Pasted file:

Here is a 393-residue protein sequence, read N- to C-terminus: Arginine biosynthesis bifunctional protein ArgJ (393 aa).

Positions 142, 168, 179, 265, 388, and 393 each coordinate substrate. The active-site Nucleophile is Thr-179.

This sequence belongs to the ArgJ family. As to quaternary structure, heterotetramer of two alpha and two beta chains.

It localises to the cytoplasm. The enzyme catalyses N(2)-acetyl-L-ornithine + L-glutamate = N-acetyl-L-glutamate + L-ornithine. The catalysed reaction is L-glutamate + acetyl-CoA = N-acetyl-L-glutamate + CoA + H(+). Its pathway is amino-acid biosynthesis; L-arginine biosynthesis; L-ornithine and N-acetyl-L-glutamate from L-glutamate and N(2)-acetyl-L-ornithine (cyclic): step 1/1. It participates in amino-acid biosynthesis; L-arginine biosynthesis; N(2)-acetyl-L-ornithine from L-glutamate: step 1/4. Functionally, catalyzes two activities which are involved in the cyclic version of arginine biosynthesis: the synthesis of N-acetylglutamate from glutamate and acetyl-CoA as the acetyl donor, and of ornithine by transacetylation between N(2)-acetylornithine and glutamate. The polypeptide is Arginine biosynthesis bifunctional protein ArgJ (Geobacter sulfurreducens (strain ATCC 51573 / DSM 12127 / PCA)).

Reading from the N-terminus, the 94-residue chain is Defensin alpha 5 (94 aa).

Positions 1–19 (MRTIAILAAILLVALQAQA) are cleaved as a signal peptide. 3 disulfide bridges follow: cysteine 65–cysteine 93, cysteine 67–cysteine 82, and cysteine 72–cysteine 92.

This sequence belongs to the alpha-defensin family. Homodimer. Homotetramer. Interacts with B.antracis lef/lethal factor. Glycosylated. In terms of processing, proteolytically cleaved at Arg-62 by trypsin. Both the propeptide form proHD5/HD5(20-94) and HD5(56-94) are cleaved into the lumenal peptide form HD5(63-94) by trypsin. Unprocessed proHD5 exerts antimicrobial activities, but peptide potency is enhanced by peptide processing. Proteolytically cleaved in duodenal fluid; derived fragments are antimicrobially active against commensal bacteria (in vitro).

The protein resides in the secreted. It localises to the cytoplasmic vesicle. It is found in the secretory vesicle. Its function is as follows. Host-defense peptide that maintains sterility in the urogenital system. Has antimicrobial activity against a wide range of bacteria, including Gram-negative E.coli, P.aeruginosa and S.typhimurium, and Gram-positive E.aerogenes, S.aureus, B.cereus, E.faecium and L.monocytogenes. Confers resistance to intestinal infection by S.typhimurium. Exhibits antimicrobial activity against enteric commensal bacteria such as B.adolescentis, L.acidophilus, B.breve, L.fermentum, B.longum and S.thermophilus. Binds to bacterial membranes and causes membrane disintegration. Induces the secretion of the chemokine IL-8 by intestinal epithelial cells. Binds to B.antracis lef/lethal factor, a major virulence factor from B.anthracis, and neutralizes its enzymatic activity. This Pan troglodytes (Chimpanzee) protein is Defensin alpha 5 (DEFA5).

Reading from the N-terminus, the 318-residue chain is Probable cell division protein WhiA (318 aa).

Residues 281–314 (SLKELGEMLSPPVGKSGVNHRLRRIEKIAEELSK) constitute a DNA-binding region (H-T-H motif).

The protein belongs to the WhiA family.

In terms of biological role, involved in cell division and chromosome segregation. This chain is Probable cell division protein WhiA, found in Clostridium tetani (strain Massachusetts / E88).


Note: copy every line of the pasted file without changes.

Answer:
Here is a 393-residue protein sequence, read N- to C-terminus: Arginine biosynthesis bifunctional protein ArgJ (393 aa).

Positions 142, 168, 179, 265, 388, and 393 each coordinate substrate. The active-site Nucleophile is Thr-179.

This sequence belongs to the ArgJ family. As to quaternary structure, heterotetramer of two alpha and two beta chains.

It localises to the cytoplasm. The enzyme catalyses N(2)-acetyl-L-ornithine + L-glutamate = N-acetyl-L-glutamate + L-ornithine. The catalysed reaction is L-glutamate + acetyl-CoA = N-acetyl-L-glutamate + CoA + H(+). Its pathway is amino-acid biosynthesis; L-arginine biosynthesis; L-ornithine and N-acetyl-L-glutamate from L-glutamate and N(2)-acetyl-L-ornithine (cyclic): step 1/1. It participates in amino-acid biosynthesis; L-arginine biosynthesis; N(2)-acetyl-L-ornithine from L-glutamate: step 1/4. Functionally, catalyzes two activities which are involved in the cyclic version of arginine biosynthesis: the synthesis of N-acetylglutamate from glutamate and acetyl-CoA as the acetyl donor, and of ornithine by transacetylation between N(2)-acetylornithine and glutamate. The polypeptide is Arginine biosynthesis bifunctional protein ArgJ (Geobacter sulfurreducens (strain ATCC 51573 / DSM 12127 / PCA)).

Reading from the N-terminus, the 94-residue chain is Defensin alpha 5 (94 aa).

Positions 1–19 (MRTIAILAAILLVALQAQA) are cleaved as a signal peptide. 3 disulfide bridges follow: cysteine 65–cysteine 93, cysteine 67–cysteine 82, and cysteine 72–cysteine 92.

This sequence belongs to the alpha-defensin family. Homodimer. Homotetramer. Interacts with B.antracis lef/lethal factor. Glycosylated. In terms of processing, proteolytically cleaved at Arg-62 by trypsin. Both the propeptide form proHD5/HD5(20-94) and HD5(56-94) are cleaved into the lumenal peptide form HD5(63-94) by trypsin. Unprocessed proHD5 exerts antimicrobial activities, but peptide potency is enhanced by peptide processing. Proteolytically cleaved in duodenal fluid; derived fragments are antimicrobially active against commensal bacteria (in vitro).

The protein resides in the secreted. It localises to the cytoplasmic vesicle. It is found in the secretory vesicle. Its function is as follows. Host-defense peptide that maintains sterility in the urogenital system. Has antimicrobial activity against a wide range of bacteria, including Gram-negative E.coli, P.aeruginosa and S.typhimurium, and Gram-positive E.aerogenes, S.aureus, B.cereus, E.faecium and L.monocytogenes. Confers resistance to intestinal infection by S.typhimurium. Exhibits antimicrobial activity against enteric commensal bacteria such as B.adolescentis, L.acidophilus, B.breve, L.fermentum, B.longum and S.thermophilus. Binds to bacterial membranes and causes membrane disintegration. Induces the secretion of the chemokine IL-8 by intestinal epithelial cells. Binds to B.antracis lef/lethal factor, a major virulence factor from B.anthracis, and neutralizes its enzymatic activity. This Pan troglodytes (Chimpanzee) protein is Defensin alpha 5 (DEFA5).

Reading from the N-terminus, the 318-residue chain is Probable cell division protein WhiA (318 aa).

Residues 281–314 (SLKELGEMLSPPVGKSGVNHRLRRIEKIAEELSK) constitute a DNA-binding region (H-T-H motif).

The protein belongs to the WhiA family.

In terms of biological role, involved in cell division and chromosome segregation. This chain is Probable cell division protein WhiA, found in Clostridium tetani (strain Massachusetts / E88).